Google Assistant Pronounce

Google Assistant Upgrade Lets Users Teach Name Pronunciation, Improves Contextual Understanding

Google Assistant won’t always awkwardly mispronounce names that aren’t in its existing vocabulary anymore. Users can now add the proper pronunciation to their contacts, directly teaching the voice assistant how to say the name just as typing it out provides the proper spelling. The new feature comes bundled with upgraded contextual understanding for Google Assistant, so that it will respond based on a whole conversation, not just the most recent sentence.

Oral Education

The pronunciation tool works like a limited extension of Voice Match, the process Google Assistant uses to identify people by their voice and speech patterns. As seen in the video above, you can add audio to a contact card that the voice assistant will use to learn how to say their name correctly, though it won’t keep the recording once it learns the pronunciation. It’s reminiscent of My Fair Lady, with the user as Professor Henry Higgins and Google Assistant as a virtual Eliza Doolittle.

“Understanding spoken language is difficult because it’s so contextual, and varies so much from person to person. And names can bring up other language hiccups — for instance, some names that are spelled the same are pronounced differently. It’s this kind of complexity that makes perfectly understanding the way we speak so difficult,” Google Assistant product management director Yury Pinsky wrote in a blog post. “Names matter, and it’s frustrating when you’re trying to send a text or make a call and Google Assistant mispronounces or simply doesn’t recognize a contact. We want Assistant to accurately recognize and pronounce people’s names as often as possible, especially those that are less common.”

Direct audio instruction to teach voice assistants has begun popping up recently. In December, Amazon introduced a Teachable AI feature for Alexa that lets the user directly instruct Alexa about their preferences, with the voice assistant asking follow-up questions to refine its responses to a user’s phrasing. Meanwhile, Samsung Bixby debuted a feature more similar to Google this month, enabling users to tell the voice assistant their relationship with a contact and use it as an alternative to a given name. If you ask Bixby to call your grandmother, it will ask who that is, connecting the title to the contact. Bixby will remember the relationship for future requests, which could be especially useful for when a child wants to call a relative as well as just streamlining the conversation.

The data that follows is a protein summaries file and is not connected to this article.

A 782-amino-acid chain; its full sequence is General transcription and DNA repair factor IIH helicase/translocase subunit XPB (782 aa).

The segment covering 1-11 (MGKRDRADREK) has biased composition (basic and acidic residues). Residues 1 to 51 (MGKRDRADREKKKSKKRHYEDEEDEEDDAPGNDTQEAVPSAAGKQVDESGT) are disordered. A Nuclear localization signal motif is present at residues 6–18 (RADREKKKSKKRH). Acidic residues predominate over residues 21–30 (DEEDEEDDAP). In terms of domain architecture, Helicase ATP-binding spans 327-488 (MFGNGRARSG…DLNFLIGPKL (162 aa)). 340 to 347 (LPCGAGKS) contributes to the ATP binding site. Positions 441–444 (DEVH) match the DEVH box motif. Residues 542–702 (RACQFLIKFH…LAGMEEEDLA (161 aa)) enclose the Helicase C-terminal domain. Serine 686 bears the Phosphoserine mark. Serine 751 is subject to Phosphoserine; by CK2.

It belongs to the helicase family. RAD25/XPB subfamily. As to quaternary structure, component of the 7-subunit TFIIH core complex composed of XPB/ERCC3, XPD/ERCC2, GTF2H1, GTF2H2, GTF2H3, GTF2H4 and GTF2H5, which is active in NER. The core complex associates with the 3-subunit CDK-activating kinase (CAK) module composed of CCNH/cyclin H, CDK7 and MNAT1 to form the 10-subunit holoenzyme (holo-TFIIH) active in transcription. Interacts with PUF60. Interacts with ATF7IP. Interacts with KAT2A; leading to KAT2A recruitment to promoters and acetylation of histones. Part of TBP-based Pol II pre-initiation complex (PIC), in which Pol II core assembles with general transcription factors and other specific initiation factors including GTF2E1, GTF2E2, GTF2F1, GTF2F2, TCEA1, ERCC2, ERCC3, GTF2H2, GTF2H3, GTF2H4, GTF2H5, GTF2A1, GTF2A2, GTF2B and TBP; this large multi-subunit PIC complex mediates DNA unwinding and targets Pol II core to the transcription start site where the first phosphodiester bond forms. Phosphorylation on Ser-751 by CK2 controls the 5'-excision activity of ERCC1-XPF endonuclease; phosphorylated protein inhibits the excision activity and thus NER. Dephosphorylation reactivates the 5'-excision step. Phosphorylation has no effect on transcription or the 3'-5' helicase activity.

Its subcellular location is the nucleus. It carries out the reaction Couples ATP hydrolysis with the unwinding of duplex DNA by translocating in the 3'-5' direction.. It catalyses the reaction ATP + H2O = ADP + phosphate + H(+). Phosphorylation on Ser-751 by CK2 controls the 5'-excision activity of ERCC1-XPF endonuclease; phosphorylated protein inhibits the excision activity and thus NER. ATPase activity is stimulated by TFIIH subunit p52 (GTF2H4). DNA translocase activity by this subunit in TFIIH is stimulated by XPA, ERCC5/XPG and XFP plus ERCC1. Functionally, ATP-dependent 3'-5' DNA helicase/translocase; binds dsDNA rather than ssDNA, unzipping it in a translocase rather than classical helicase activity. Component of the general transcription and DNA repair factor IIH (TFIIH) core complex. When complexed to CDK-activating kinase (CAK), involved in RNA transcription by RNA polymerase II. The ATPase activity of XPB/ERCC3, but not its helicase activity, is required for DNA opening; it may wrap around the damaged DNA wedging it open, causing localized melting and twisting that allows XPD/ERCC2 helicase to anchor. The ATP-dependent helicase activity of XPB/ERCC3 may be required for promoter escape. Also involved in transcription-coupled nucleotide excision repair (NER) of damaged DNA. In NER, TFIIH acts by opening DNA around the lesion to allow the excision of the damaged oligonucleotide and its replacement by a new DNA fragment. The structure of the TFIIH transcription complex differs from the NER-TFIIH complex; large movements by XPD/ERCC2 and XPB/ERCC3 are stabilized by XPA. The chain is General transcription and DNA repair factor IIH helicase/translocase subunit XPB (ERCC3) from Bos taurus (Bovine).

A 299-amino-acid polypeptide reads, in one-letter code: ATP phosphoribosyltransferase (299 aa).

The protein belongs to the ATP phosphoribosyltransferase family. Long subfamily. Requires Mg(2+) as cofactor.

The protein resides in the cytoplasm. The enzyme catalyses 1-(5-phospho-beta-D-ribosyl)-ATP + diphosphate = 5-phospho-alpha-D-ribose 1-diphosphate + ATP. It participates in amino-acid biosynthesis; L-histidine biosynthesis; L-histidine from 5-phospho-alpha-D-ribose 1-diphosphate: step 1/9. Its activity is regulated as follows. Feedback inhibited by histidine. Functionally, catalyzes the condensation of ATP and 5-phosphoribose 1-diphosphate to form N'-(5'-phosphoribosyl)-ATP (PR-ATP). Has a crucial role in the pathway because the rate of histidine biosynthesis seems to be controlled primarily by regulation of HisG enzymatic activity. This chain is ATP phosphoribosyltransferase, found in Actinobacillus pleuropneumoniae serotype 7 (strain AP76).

Context Key

Google Assistant has also improved its more indirect learning ability. The voice assistant revamped its Natural Language Understanding (NLU) engine to be able to slot what a user says into a bigger picture, starting with timers and time-related tasks. Using context clues from the whole conversation, Google Assistant can run multiple timers and alarms and understand which of them a user is referring to in future commands, even if they don’t remember precisely the name used in setting it up. Pinsky wrote that the voice assistant is 100% more accurate in responding to any timer and alarm-related requests, and more use cases will be added soon.

The voice assistant applies similar contextual thinking to any conversation with users, relying on the whole conversation to determine what the subject is. Google’s example, as seen on the right, shows the voice assistant understanding that after talking about Miami, a user asking about the “best beaches” is thinking about beaches around Miami. Google Assistant doesn’t need the proper nouns to be repeated in every sentence, and it will even use whatever is on the screen of the smartphone or tablet to fill in the missing nouns. The conversation mimics one between two humans more closely as a result.

“To get things done with the Google Assistant, it needs to understand you – it has to both recognize the words you’re saying, and also know what you mean. It should adapt to your way of talking, not require you to say exactly the right words in the right order,” Pinsky wrote. “There’s a lot of work to be done, and we look forward to continue advancing our conversational AI capabilities as we move toward more natural, fluid voice interactions that truly make everyday a little easier.”


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